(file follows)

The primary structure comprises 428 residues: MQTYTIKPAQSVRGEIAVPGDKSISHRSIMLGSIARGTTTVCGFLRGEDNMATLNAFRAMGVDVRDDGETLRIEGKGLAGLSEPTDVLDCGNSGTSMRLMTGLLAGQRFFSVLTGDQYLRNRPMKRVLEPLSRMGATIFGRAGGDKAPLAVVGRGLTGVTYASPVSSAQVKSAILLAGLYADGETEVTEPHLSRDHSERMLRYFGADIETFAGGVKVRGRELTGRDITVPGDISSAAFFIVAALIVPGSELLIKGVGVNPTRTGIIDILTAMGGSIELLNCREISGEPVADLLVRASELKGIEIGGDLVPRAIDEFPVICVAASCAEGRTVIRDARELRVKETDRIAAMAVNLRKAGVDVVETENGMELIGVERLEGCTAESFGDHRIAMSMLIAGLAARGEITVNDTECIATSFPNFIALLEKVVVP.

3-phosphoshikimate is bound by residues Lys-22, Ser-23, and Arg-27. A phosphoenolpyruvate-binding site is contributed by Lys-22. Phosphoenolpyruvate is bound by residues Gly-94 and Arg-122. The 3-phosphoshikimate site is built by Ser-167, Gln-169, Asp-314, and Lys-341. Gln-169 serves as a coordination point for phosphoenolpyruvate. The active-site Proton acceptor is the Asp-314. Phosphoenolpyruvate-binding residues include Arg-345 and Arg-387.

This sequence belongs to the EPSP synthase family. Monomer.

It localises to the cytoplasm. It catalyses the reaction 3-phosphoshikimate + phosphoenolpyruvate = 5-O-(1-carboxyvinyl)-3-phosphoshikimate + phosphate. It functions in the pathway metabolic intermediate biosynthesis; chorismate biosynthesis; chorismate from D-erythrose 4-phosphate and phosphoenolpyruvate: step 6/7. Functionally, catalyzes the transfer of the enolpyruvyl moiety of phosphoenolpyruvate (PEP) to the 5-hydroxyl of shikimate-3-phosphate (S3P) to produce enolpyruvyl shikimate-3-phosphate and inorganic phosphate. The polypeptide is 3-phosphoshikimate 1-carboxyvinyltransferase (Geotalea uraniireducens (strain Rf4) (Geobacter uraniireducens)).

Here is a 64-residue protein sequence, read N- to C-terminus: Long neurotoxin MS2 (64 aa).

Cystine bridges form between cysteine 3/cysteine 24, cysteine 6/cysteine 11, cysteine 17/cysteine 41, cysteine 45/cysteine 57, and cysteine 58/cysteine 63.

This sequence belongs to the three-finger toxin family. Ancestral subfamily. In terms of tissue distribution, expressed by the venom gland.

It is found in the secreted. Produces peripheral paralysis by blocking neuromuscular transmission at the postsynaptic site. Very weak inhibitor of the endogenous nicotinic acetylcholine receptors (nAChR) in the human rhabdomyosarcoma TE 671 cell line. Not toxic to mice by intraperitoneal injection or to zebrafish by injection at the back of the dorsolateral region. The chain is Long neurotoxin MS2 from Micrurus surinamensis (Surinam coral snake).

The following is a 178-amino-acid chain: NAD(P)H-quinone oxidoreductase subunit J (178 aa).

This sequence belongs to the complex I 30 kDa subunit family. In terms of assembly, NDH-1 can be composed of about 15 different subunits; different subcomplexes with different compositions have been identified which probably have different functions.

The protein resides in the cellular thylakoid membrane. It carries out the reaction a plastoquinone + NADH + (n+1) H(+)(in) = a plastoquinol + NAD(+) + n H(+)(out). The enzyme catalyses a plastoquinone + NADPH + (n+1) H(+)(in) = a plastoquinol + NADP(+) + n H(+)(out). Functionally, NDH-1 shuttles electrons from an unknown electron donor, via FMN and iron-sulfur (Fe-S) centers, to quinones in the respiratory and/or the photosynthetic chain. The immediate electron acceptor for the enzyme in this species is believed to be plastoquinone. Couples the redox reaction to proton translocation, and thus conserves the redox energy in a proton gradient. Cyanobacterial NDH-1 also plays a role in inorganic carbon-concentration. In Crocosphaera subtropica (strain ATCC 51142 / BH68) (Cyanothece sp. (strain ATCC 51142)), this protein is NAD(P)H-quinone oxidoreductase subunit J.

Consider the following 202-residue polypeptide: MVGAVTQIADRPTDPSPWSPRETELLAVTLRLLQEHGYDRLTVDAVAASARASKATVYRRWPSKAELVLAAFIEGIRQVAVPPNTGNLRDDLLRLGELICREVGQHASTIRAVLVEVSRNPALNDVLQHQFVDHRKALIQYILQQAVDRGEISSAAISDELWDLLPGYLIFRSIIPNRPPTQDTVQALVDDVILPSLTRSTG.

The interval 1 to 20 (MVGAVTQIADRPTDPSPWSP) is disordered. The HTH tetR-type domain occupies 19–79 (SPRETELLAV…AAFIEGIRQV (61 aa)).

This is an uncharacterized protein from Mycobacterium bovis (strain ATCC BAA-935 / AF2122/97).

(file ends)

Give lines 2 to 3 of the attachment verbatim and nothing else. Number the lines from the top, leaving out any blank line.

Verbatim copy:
3-phosphoshikimate is bound by residues Lys-22, Ser-23, and Arg-27. A phosphoenolpyruvate-binding site is contributed by Lys-22. Phosphoenolpyruvate is bound by residues Gly-94 and Arg-122. The 3-phosphoshikimate site is built by Ser-167, Gln-169, Asp-314, and Lys-341. Gln-169 serves as a coordination point for phosphoenolpyruvate. The active-site Proton acceptor is the Asp-314. Phosphoenolpyruvate-binding residues include Arg-345 and Arg-387.

This sequence belongs to the EPSP synthase family. Monomer.